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WASHINGTON - U.S. and Canadian investigators are trying to determine if a cow in Washington state and another in Alberta shared a common source of feed before contracting the deadly mad cow disease, Reuters reports.
Since last week, when mad cow disease was detected in an animal in rural Washington state, cattle prices have dropped by nearly 20 percent.
Meanwhile the U.S. Department of Agriculture announced six preventative steps, including a ban on the use of sick or crippled "downer" cattle for human food, a measure long opposed by the meat industry.
The Food Marketing Institute applauded the new USDA safeguards against mad cow disease. "The USDA, acting together with the Food and Drug Administration, has adopted or even strengthened the high-priority recommendations we have made for improving our nation's BSE firewalls," said Tim Hammonds, president and c.e.o. of FMI. He cited, in particular, the ban on downer cows and withholding animals being tested for BSE from the human food chain until those tests prove to be negative.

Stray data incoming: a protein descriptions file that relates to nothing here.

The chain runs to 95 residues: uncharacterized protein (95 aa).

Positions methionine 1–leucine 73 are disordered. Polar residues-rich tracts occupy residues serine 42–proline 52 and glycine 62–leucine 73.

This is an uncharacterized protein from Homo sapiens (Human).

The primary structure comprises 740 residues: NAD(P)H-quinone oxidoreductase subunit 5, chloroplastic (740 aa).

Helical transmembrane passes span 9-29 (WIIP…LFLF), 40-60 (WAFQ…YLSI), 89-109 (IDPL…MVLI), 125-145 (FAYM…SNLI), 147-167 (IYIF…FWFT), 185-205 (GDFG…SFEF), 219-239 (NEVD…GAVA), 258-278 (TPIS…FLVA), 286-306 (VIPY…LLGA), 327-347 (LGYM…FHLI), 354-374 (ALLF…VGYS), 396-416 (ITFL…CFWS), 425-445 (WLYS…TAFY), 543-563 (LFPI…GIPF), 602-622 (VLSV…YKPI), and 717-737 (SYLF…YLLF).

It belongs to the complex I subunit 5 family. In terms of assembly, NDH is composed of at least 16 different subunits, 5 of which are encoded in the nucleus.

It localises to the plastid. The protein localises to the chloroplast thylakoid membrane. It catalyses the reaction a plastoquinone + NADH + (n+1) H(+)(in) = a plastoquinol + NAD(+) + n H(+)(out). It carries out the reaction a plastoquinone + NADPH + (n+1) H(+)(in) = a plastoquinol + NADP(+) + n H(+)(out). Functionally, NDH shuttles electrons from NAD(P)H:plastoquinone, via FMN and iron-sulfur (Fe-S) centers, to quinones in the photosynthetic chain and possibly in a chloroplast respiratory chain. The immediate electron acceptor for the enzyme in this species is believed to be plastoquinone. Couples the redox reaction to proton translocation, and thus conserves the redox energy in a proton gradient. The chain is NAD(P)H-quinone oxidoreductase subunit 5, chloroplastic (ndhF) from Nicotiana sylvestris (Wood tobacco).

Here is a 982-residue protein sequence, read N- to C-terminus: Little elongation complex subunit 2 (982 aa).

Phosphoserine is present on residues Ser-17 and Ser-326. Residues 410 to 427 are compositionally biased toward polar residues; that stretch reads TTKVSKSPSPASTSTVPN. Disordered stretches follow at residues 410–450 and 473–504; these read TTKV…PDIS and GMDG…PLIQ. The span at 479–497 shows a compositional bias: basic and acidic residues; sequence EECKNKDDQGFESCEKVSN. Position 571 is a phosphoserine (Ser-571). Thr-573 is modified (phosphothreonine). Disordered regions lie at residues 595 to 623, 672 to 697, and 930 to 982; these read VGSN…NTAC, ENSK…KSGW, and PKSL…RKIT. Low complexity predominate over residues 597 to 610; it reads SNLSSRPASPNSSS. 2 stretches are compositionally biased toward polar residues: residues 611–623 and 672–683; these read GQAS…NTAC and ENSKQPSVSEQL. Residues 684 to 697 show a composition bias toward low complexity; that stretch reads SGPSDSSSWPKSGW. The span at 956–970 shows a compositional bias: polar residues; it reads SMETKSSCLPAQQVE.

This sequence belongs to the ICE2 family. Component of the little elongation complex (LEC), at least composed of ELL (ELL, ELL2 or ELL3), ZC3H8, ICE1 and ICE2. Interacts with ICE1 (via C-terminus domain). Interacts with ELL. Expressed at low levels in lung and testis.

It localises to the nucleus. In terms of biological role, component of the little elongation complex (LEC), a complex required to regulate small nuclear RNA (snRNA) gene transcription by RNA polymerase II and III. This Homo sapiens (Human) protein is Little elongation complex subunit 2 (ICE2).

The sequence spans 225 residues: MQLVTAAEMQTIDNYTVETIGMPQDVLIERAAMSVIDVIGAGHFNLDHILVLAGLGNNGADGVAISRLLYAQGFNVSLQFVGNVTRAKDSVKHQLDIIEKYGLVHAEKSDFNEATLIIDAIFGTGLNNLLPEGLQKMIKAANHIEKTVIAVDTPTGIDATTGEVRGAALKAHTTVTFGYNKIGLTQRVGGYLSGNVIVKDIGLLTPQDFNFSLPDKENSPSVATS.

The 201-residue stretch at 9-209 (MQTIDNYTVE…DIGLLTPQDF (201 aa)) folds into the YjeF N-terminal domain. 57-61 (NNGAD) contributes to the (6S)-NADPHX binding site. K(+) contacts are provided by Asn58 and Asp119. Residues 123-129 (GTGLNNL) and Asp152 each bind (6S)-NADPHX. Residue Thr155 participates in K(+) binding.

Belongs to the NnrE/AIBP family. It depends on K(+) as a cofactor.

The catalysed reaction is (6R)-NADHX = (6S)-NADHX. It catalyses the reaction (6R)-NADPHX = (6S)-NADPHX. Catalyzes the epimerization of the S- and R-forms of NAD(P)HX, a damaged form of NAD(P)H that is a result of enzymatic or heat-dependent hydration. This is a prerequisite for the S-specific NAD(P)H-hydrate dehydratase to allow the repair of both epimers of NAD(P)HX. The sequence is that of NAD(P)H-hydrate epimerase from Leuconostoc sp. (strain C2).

Hammonds added, "We believe the new international scientific review panel will address any remaining issues in an appropriate manner. This quick and effective action should be a great comfort to our consumers and our trading partners."
U.S. Agriculture Department investigators said they hope to complete DNA testing early next week to confirm their suspicions that the infected Holstein cow was born in Alberta, Canada, in April 1997. Canada in 2003 reported a case of mad cow disease in a Black Angus cow, also from Alberta, the country's second case ever of mad cow disease and the first one involving an animal born in Canada.
Other developments in the first case of mad cow disease in the United States include:
-- U.S. officials will fly to Mexico City on Tuesday to urge Mexico to reopen its border to American beef. Mexico is the second-largest importer of U.S. beef.
-- The National Cattlemen's Beef Association and the American Meat Institute want the White House to make resumption of beef exports a top trade priority.
-- President Bush said this week that the government was "looking at different ways" to make sure U.S. beef is safe and preserve consumer trust in the food supply.
-- Public comments will be accepted until Monday on a rule proposed by the Agriculture Department that would limit imports to younger cattle. USDA wants to bar cattle more than 30 months old from import because mad cow disease appears in older animals.